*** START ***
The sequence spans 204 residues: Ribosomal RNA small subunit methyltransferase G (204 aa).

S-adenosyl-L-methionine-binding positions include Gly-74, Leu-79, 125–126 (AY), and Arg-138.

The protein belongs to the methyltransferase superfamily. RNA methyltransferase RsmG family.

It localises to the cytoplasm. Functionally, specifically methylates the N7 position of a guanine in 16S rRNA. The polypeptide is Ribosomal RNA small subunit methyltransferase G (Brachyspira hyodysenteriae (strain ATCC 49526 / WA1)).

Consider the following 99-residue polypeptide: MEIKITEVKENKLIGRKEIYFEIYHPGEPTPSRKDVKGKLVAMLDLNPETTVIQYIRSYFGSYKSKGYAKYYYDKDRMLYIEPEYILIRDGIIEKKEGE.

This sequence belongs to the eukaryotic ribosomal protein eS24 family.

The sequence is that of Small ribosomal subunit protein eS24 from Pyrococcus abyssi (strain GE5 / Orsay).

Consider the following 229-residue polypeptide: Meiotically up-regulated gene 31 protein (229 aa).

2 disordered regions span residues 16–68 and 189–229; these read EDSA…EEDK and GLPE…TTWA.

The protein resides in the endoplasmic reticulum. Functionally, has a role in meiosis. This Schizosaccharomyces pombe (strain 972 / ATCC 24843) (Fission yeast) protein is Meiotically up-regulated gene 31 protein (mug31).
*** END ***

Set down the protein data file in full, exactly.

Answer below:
The sequence spans 204 residues: Ribosomal RNA small subunit methyltransferase G (204 aa).

S-adenosyl-L-methionine-binding positions include Gly-74, Leu-79, 125–126 (AY), and Arg-138.

The protein belongs to the methyltransferase superfamily. RNA methyltransferase RsmG family.

It localises to the cytoplasm. Functionally, specifically methylates the N7 position of a guanine in 16S rRNA. The polypeptide is Ribosomal RNA small subunit methyltransferase G (Brachyspira hyodysenteriae (strain ATCC 49526 / WA1)).

Consider the following 99-residue polypeptide: MEIKITEVKENKLIGRKEIYFEIYHPGEPTPSRKDVKGKLVAMLDLNPETTVIQYIRSYFGSYKSKGYAKYYYDKDRMLYIEPEYILIRDGIIEKKEGE.

This sequence belongs to the eukaryotic ribosomal protein eS24 family.

The sequence is that of Small ribosomal subunit protein eS24 from Pyrococcus abyssi (strain GE5 / Orsay).

Consider the following 229-residue polypeptide: Meiotically up-regulated gene 31 protein (229 aa).

2 disordered regions span residues 16–68 and 189–229; these read EDSA…EEDK and GLPE…TTWA.

The protein resides in the endoplasmic reticulum. Functionally, has a role in meiosis. This Schizosaccharomyces pombe (strain 972 / ATCC 24843) (Fission yeast) protein is Meiotically up-regulated gene 31 protein (mug31).